03 January, 2015

#BookReview :: The Guardians of the Halahala (Vikramaditya, #1) by Shatrujeet Nath

The deadly Halahala, the all-devouring poison churned from the depths of the White Lake by the devas and asuras, was swallowed by Shiva to save the universe from extinction.
But was the Halahala truly destroyed?
A small portion still remains – a weapon powerful enough to guarantee victory to whoever possesses it. And both asuras and devas, locked in battle for supremacy, will stop at nothing to claim it.
As the forces of Devaloka and Patala, led by Indra and Shukracharya, plot to possess the Halahala, Shiva turns to mankind to guard it from their murderous clutches. It is now up to Samrat Vikramaditya and his Council of Nine to quell the supernatural hordes – and prevent the universe from tumbling into chaos!
A sweeping tale of honour and courage in the face of infinite danger, greed and deceit, The Guardians of the Halahala is a fantastical journey into a time of myth and legend. 

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I have to admit at the very beginning that I accepted a review copy of this book from the author without even reading the blurb. The reason behind it is the Author’s debut novel “The Karachi Deception”. I had absolutely loved it for his writing style. Then again, once I accepted and realized that this is a fantasy / mythological book instead of a gritty thriller, I felt apprehensive… what if the author isn’t as good in writing in a different genre from what I have already read and appreciated. I need not have feared. Shatrujeet Nath follows up his stunning thriller with an equally enthralling fantasy book.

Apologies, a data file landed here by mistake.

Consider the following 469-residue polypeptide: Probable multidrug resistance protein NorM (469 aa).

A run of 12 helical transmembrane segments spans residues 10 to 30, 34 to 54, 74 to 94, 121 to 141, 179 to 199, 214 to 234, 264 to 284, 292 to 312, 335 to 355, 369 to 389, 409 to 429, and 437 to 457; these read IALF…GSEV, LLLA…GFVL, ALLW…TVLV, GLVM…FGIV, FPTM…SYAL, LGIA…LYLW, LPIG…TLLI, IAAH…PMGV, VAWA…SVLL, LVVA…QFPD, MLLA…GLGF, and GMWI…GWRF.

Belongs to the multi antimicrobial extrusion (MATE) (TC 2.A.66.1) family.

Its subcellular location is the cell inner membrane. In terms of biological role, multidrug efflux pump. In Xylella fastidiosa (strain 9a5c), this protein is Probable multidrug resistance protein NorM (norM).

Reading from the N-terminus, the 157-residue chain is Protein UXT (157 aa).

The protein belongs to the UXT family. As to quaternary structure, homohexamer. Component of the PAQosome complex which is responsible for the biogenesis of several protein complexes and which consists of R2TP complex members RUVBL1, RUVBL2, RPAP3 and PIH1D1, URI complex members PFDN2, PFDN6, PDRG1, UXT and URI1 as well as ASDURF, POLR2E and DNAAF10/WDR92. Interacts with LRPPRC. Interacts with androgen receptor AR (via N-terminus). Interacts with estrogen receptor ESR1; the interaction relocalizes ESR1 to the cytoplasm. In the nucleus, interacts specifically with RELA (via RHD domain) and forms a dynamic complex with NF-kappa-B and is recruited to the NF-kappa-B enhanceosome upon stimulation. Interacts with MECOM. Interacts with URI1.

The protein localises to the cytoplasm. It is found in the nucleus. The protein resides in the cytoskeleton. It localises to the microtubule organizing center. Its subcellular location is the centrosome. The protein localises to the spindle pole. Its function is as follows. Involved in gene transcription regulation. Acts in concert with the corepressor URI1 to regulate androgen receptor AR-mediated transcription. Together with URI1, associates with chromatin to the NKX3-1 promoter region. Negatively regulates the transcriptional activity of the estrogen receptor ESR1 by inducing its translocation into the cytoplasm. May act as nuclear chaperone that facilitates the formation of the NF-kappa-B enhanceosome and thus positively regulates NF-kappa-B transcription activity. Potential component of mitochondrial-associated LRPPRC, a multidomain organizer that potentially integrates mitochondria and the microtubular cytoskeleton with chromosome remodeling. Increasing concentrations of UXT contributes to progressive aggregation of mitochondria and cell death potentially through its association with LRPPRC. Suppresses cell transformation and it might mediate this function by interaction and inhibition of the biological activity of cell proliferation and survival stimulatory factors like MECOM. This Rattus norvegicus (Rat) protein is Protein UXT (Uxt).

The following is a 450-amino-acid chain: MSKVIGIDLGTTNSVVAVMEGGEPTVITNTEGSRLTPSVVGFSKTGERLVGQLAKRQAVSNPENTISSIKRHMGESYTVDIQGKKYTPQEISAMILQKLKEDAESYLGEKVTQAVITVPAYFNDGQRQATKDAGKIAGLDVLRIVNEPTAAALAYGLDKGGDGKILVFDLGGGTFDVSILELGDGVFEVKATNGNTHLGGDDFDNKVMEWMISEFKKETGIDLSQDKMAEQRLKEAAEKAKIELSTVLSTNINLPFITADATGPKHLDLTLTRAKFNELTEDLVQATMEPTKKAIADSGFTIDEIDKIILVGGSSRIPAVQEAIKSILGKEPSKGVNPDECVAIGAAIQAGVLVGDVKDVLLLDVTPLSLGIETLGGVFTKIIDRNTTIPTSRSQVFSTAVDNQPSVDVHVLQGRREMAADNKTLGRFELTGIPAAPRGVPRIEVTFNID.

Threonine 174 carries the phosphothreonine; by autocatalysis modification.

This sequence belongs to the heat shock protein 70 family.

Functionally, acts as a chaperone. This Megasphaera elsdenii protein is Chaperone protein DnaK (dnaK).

During the ‘Samudramanthan’ which produced a lot of treasure and ‘Amrit’ in the end, also produced a poison, Halahala, so potent that even the fumes of it dropped the bodies of devas and Asuras alike. Lord Shiva had swallowed it in order to save the universe from extinction. But what many people do not know is that a small amount remains and the owner of it could have a huge advantage in any battle. Both Devas and Asuras are in search for it. But Lord Shiva, who knows the potential of it, entrusts Vikramaditya and his Navaratnas to guard it with their life.

I found the plot quite engrossing and different from anything that I have read from an Indian author so far. We all know of the ‘Samudramanthan’ and Halahala, and we also know of Vikramaditya and his various tales. When put together, they indeed form something unique. Complimentary to the plot is its characterization. The author has taken the age old characters and presented them in a new avatar. The Gods, especially Lord Shiva, seem so human in the story that one can almost identify with them. But I have to say that Vikramaditya stands out among all of them. With a wide choice of Devas and Asuras available, I choose team human because Vikramaditya as the wielder of the Hellfires is really a formidable personality. The author’s style of writing is opulent and easy to get into at the same time. He has not only maintained quality in writing, but has also improved upon it.

I would recommend it to all mythology and fantasy lovers as it guarantees entertainment with its plot, action and twists.



Review Copy from the Author

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